Reports then claimed that China had lodged a formal complaint over the invite but India always has the option to point out the stapled visas issued by Beijing to Indian nationals from Arunachal Pradesh.

On the larger Asia-Pacific sphere, Modi has a tough balancing act to do given his close ties with Japan — China's long standing adversary. Modi shares a great rapport with his Japanese counterpart Shinzo Abe and may help him in getting Japan to reduce its concerns on issues like nuclear cooperation.

While Japan looks at India as a counterbalance to check China's assertiveness in the region, India will have to tread the path cautiously.

Friendship is is even better, as was evident by the formation of BRICS Bank when the block of developing countries took a strong first step towards unshackling the vice like grip of the west on world’s financial system.

Also, the warmth exhibited by Brazilian President Dilma Roussef and South Africa's Jacob Zuma's in thier intrection with Modi gives India hope to strengthen the relationships further.

Talking of friendship, another big task for Modi would be to set things in order in India's relationship with its 'all-weather friend' Russia. Post the UN vote on Ukraine and Syria and the edgy nature of recent rounds of defence deal talks, Modi has to rebuild the relationship even as India continues to increase defence cooperation with other countries.

The most anticipated event on Modi's calendar is his upcoming visit to America.

The US has had a not-so-comfortable relationship with him. From denial of visa to rolling out the red carpet, the U-turn by Washington is self explanatory of Washington's failure to respond in time to Modi's rise.

Uncle Sam may be the torch-bearer of capitalism but it can't match the foresight of the British and other European countries.

UK was among the first countries to build bridges with Modi and they hope to capitalise on the early mover advantage. While EU remains among India's biggest trade partners, the relationship is of greater importance for India given the weight London and Brussels carry at the world stage.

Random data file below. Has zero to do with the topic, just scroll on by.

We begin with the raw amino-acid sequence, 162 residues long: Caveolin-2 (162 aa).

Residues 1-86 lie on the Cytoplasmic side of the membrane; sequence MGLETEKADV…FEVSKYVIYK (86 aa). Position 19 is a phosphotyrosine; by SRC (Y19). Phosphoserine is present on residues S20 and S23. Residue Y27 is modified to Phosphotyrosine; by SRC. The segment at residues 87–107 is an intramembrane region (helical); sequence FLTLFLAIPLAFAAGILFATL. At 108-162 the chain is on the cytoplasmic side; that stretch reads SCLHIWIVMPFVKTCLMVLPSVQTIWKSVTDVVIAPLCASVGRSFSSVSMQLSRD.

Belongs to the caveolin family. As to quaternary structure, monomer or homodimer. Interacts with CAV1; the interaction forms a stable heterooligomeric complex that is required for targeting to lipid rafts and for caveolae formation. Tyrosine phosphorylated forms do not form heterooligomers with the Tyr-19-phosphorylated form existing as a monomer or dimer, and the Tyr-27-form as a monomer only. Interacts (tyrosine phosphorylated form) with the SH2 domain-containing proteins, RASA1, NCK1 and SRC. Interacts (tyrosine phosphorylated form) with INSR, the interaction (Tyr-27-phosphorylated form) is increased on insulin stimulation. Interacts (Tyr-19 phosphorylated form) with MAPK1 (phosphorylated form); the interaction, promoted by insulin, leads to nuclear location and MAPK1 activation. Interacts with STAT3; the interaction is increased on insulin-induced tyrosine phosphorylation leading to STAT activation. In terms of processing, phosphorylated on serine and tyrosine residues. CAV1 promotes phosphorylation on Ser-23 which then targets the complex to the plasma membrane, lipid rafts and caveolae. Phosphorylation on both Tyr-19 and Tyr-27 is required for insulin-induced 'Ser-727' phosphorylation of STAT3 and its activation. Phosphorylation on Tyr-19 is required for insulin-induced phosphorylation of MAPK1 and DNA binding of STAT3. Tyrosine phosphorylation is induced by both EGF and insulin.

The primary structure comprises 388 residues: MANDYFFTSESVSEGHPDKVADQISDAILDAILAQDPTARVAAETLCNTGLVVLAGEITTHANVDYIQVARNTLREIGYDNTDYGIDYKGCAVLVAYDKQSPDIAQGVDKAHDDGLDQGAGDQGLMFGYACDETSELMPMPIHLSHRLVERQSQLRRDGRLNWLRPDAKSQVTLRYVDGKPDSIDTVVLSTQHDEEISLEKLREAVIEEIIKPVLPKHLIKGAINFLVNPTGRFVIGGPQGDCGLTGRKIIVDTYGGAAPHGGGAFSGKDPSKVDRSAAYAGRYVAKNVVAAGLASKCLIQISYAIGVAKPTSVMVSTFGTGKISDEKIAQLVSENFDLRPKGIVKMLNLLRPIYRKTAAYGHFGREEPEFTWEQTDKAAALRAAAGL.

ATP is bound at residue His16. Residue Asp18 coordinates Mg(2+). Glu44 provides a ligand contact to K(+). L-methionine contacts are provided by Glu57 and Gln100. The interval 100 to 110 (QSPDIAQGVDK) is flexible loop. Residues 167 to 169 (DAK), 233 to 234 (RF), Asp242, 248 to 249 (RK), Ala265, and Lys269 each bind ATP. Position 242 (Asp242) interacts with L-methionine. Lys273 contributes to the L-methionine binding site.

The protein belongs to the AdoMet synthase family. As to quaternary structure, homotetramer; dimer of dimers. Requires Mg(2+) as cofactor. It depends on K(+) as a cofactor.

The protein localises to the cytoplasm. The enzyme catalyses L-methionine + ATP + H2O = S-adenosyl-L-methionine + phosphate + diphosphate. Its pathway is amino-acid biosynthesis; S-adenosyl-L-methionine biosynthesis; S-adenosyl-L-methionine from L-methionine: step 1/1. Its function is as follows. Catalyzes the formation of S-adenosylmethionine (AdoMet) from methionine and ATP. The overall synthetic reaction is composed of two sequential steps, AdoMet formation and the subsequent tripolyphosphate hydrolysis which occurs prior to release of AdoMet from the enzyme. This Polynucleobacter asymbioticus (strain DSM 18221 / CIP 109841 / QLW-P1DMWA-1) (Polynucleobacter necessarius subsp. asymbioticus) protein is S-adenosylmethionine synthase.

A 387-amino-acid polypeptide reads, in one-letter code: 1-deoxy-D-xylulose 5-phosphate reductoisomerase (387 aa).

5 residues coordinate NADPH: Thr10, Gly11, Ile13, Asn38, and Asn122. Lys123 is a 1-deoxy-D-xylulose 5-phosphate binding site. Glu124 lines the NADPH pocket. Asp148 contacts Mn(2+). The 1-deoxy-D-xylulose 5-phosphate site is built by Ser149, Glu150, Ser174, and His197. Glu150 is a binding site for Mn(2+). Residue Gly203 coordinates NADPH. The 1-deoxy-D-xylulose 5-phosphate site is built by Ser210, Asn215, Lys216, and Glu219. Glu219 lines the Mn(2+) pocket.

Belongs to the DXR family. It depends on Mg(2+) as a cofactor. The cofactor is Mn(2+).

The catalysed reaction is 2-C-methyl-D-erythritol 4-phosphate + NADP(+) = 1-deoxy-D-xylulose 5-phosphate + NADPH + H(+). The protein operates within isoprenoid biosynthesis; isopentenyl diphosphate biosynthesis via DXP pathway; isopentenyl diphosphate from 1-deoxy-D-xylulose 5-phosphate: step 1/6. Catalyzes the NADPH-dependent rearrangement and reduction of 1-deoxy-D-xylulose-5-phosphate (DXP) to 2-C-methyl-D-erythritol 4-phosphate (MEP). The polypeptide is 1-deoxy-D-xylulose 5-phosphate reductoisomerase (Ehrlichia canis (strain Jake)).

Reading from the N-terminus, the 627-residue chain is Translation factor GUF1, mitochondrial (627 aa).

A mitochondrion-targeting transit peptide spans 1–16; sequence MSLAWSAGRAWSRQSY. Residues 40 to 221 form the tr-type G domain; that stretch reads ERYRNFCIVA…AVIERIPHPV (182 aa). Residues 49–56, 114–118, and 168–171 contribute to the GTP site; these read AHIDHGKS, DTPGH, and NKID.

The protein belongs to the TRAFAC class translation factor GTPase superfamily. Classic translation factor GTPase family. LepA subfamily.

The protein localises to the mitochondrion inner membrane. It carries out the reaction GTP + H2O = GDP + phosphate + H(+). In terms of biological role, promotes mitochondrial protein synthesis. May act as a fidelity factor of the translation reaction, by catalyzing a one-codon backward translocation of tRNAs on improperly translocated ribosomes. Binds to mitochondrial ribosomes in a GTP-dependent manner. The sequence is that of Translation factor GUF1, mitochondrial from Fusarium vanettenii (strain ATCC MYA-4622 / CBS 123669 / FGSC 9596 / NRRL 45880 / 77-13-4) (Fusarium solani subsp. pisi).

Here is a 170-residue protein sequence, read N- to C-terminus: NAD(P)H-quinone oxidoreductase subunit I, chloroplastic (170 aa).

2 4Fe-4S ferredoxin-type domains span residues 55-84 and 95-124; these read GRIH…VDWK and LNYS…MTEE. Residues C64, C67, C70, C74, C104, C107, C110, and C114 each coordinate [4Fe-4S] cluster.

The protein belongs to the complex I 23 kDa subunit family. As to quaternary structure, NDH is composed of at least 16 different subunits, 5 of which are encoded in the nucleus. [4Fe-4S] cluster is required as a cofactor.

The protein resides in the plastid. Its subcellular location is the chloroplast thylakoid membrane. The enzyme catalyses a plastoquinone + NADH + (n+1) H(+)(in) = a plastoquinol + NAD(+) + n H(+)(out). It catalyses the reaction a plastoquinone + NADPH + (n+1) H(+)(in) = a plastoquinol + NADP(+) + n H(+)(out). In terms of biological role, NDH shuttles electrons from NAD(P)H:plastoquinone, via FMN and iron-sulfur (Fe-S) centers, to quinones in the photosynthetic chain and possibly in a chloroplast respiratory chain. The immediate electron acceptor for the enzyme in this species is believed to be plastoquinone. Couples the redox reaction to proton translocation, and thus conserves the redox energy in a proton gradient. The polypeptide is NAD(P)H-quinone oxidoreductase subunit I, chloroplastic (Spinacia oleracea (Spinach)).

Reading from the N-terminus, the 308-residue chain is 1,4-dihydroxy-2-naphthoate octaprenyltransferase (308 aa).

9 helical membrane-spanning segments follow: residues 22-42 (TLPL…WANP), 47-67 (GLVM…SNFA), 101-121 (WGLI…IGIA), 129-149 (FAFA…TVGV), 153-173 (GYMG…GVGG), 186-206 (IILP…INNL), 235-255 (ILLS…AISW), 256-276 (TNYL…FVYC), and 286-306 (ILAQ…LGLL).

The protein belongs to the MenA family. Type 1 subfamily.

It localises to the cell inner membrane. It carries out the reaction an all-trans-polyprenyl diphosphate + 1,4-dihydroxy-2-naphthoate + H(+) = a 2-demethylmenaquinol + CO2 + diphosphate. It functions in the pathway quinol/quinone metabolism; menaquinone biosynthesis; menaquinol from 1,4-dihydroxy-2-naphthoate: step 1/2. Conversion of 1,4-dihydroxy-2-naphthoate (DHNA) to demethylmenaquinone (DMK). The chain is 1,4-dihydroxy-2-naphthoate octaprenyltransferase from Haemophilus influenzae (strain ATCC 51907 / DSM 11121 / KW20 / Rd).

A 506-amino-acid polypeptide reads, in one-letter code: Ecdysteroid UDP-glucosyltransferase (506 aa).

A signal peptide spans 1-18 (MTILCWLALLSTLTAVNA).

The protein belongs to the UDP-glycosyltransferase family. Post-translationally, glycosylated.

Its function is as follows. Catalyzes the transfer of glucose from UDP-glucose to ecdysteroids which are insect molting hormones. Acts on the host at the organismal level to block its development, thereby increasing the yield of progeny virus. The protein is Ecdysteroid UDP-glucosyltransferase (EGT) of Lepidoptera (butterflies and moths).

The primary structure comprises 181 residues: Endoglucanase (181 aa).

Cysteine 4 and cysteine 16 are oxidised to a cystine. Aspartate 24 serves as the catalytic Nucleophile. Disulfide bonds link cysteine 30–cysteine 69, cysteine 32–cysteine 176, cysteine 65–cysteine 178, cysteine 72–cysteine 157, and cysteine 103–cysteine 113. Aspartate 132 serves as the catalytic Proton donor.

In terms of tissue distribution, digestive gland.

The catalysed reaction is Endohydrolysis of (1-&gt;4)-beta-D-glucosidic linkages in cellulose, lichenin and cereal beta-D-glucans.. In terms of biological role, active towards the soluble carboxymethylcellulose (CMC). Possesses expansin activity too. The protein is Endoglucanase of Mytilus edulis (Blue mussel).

The WTO deadlock is a cause of worry but India was right in sticking to its stand that it can't do away with the subsidies for Indian farmer – a section that is also desperately waiting for the 'Acche Din'.

Modi will be in Washington in September and he has his task cut out — reconfigure India's understanding of what drives America. The fact is America is largely guided by its own interests and that of its big businesses across countries and continents.

Washington's oft-repeated assertion that it considers India its strategic partner is welcome but New Delhi has to get more out of Capitol Hill. The nuclear bill was an important step forward but with the liability clause delaying its actual implementation, whether Modi is able to break the deadlock remains to be seen.

The challenge being to build a mutually beneficial relationship where both countries are equal partners.

The US wants India to be its anchor in Asia, given the reality that the next round of economic development would happen in the region. India also has a Look East policy of its own – East has increasingly become the new West as they say – and New Delhi can leverage its geo-strategic advantage for its own benefit rather than playing second fiddle to America.

But it remains to be seen whether India can put money on the table to emerge as a pole in the emerging equations in the region.

Narendra Modi's rise has come at a critical juncture in our history. We are 'there' but not 'THERE'. A growing India needs to focus on its economy that holds the potential to lift millions out of poverty.

Strong relationships with world powers and peaceful borders can greatly aid in the process. It may be debatable whether Narendra Modi is destiny's child but one thing is certain - History awaits him.